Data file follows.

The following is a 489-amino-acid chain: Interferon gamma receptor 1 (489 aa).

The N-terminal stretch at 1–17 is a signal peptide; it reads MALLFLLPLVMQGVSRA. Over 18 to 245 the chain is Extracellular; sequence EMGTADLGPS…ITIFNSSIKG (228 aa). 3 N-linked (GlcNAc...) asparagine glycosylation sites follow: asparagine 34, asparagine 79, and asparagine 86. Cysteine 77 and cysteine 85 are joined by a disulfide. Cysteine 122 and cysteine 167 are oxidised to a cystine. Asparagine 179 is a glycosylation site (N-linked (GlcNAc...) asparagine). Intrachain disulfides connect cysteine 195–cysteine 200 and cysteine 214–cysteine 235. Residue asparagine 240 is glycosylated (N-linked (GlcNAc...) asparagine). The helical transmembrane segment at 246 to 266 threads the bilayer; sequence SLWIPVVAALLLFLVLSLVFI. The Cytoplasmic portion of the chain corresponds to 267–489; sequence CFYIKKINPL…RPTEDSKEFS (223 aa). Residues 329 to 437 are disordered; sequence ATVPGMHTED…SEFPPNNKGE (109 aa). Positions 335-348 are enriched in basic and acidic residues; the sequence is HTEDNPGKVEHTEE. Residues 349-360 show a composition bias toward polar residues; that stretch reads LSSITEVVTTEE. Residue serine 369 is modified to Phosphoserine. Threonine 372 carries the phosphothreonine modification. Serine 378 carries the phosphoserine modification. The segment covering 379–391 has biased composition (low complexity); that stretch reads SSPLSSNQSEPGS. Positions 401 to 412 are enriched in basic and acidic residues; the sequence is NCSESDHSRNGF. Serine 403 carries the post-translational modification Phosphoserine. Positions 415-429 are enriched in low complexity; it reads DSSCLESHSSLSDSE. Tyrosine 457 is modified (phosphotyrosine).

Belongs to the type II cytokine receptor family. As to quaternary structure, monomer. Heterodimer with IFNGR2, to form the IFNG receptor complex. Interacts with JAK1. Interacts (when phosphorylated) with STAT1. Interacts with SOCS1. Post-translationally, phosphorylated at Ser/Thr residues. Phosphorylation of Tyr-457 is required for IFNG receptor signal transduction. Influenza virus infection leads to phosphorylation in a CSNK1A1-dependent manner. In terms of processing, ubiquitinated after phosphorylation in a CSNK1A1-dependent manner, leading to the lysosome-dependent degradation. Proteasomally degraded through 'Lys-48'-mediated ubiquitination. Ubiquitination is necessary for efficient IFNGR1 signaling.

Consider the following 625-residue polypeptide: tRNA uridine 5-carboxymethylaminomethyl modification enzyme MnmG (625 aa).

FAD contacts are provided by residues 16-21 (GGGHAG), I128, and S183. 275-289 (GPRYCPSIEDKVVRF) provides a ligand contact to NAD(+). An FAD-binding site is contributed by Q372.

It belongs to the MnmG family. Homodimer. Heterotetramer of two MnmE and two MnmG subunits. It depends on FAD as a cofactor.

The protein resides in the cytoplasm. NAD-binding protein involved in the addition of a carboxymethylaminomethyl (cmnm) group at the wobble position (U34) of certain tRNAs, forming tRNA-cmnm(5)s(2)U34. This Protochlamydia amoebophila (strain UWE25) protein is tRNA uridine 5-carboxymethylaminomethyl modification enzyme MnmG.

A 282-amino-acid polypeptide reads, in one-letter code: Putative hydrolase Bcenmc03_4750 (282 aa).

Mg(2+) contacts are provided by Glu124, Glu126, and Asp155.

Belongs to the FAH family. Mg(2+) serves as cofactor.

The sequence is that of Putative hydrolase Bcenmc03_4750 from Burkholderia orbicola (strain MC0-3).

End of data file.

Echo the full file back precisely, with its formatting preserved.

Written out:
The following is a 489-amino-acid chain: Interferon gamma receptor 1 (489 aa).

The N-terminal stretch at 1–17 is a signal peptide; it reads MALLFLLPLVMQGVSRA. Over 18 to 245 the chain is Extracellular; sequence EMGTADLGPS…ITIFNSSIKG (228 aa). 3 N-linked (GlcNAc...) asparagine glycosylation sites follow: asparagine 34, asparagine 79, and asparagine 86. Cysteine 77 and cysteine 85 are joined by a disulfide. Cysteine 122 and cysteine 167 are oxidised to a cystine. Asparagine 179 is a glycosylation site (N-linked (GlcNAc...) asparagine). Intrachain disulfides connect cysteine 195–cysteine 200 and cysteine 214–cysteine 235. Residue asparagine 240 is glycosylated (N-linked (GlcNAc...) asparagine). The helical transmembrane segment at 246 to 266 threads the bilayer; sequence SLWIPVVAALLLFLVLSLVFI. The Cytoplasmic portion of the chain corresponds to 267–489; sequence CFYIKKINPL…RPTEDSKEFS (223 aa). Residues 329 to 437 are disordered; sequence ATVPGMHTED…SEFPPNNKGE (109 aa). Positions 335-348 are enriched in basic and acidic residues; the sequence is HTEDNPGKVEHTEE. Residues 349-360 show a composition bias toward polar residues; that stretch reads LSSITEVVTTEE. Residue serine 369 is modified to Phosphoserine. Threonine 372 carries the phosphothreonine modification. Serine 378 carries the phosphoserine modification. The segment covering 379–391 has biased composition (low complexity); that stretch reads SSPLSSNQSEPGS. Positions 401 to 412 are enriched in basic and acidic residues; the sequence is NCSESDHSRNGF. Serine 403 carries the post-translational modification Phosphoserine. Positions 415-429 are enriched in low complexity; it reads DSSCLESHSSLSDSE. Tyrosine 457 is modified (phosphotyrosine).

Belongs to the type II cytokine receptor family. As to quaternary structure, monomer. Heterodimer with IFNGR2, to form the IFNG receptor complex. Interacts with JAK1. Interacts (when phosphorylated) with STAT1. Interacts with SOCS1. Post-translationally, phosphorylated at Ser/Thr residues. Phosphorylation of Tyr-457 is required for IFNG receptor signal transduction. Influenza virus infection leads to phosphorylation in a CSNK1A1-dependent manner. In terms of processing, ubiquitinated after phosphorylation in a CSNK1A1-dependent manner, leading to the lysosome-dependent degradation. Proteasomally degraded through 'Lys-48'-mediated ubiquitination. Ubiquitination is necessary for efficient IFNGR1 signaling.

Consider the following 625-residue polypeptide: tRNA uridine 5-carboxymethylaminomethyl modification enzyme MnmG (625 aa).

FAD contacts are provided by residues 16-21 (GGGHAG), I128, and S183. 275-289 (GPRYCPSIEDKVVRF) provides a ligand contact to NAD(+). An FAD-binding site is contributed by Q372.

It belongs to the MnmG family. Homodimer. Heterotetramer of two MnmE and two MnmG subunits. It depends on FAD as a cofactor.

The protein resides in the cytoplasm. NAD-binding protein involved in the addition of a carboxymethylaminomethyl (cmnm) group at the wobble position (U34) of certain tRNAs, forming tRNA-cmnm(5)s(2)U34. This Protochlamydia amoebophila (strain UWE25) protein is tRNA uridine 5-carboxymethylaminomethyl modification enzyme MnmG.

A 282-amino-acid polypeptide reads, in one-letter code: Putative hydrolase Bcenmc03_4750 (282 aa).

Mg(2+) contacts are provided by Glu124, Glu126, and Asp155.

Belongs to the FAH family. Mg(2+) serves as cofactor.

The sequence is that of Putative hydrolase Bcenmc03_4750 from Burkholderia orbicola (strain MC0-3).